Preface: This was asked in a comment in the following FAQ, and I think it deserves its own topic:

How big is the performance impact for error handling for a procedure/function call in case no exception does occur - compared to omitting the exception handler?

In other words: If I don't really expect any possible exception but would add a general exception handler like the following, do I have to pay a noticeable "amount of runtime performance" for this means of defensive programming?

Or does it cope, say, with C++'s goal of "You don't pay for what you don't need"?

procedure foo( ...parameters... )
begin
    ...code...
exception
    when ...specific-exception... then
        ...handle-specific-exception...
    when others then
        -- log general error
        resignal;
end;

asked 02 Jul '12, 04:28

Volker%20Barth's gravatar image

Volker Barth
31.3k312458674
accept rate: 32%

edited 02 Jul '12, 09:36

@Breck, @Elmi, @Mark: You're invited to answer this here again:)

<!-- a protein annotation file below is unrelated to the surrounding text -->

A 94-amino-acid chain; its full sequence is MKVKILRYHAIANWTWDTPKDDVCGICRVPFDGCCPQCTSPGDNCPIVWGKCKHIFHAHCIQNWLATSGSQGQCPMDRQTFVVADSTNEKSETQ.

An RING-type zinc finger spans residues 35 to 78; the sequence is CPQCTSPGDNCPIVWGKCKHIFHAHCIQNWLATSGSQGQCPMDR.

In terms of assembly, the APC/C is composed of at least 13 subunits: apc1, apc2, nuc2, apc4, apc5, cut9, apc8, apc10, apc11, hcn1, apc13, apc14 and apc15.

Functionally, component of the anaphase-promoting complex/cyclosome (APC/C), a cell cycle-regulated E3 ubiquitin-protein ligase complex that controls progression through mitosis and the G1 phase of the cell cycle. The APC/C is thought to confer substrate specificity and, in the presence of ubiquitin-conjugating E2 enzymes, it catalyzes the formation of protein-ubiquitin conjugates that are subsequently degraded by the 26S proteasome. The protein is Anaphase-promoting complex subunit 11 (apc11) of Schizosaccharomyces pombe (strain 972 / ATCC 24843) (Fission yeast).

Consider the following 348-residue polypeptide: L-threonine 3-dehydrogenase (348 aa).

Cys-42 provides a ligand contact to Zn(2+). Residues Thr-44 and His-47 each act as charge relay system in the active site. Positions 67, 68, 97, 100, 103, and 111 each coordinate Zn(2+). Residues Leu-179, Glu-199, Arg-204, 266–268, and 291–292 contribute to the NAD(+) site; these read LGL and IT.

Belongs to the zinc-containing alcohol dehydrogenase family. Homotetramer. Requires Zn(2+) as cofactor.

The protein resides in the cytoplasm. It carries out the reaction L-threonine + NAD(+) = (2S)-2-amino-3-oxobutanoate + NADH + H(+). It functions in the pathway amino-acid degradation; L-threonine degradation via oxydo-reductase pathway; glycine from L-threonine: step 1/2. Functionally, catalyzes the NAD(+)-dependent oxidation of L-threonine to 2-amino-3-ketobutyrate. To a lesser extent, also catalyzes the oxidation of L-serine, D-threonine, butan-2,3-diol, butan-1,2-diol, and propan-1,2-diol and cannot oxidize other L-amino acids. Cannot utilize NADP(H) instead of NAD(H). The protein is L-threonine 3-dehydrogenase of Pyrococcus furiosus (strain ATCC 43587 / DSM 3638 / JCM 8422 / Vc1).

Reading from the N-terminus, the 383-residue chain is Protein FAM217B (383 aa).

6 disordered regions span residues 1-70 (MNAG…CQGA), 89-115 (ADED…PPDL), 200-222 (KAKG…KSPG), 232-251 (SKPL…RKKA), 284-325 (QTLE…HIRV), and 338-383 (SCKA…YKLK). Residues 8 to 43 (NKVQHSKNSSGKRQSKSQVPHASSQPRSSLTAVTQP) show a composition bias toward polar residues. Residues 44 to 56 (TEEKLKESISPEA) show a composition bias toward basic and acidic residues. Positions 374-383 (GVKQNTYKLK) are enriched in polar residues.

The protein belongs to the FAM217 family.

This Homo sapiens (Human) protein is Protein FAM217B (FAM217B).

(02 Jul '12, 04:32) Volker Barth

To cite Elmi Eflov from the other FAQ:

Exception handling has almost no overhead unless the exception handler is invoked.

and Mark added:

[...] there is very little overhead. The only time there is any effect is when the procedure is initially parsed which is done when the procedure is invoked for the first time. Beyond that the existence of the exception handler is nil... until it is invoked.

As a consequence, there is no performance reason not to add a general exception handler:)

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answered 03 Jul '12, 03:41

Volker%20Barth's gravatar image

Volker Barth
31.3k312458674
accept rate: 32%

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question asked: 02 Jul '12, 04:28

question was seen: 742 times

last updated: 03 Jul '12, 03:41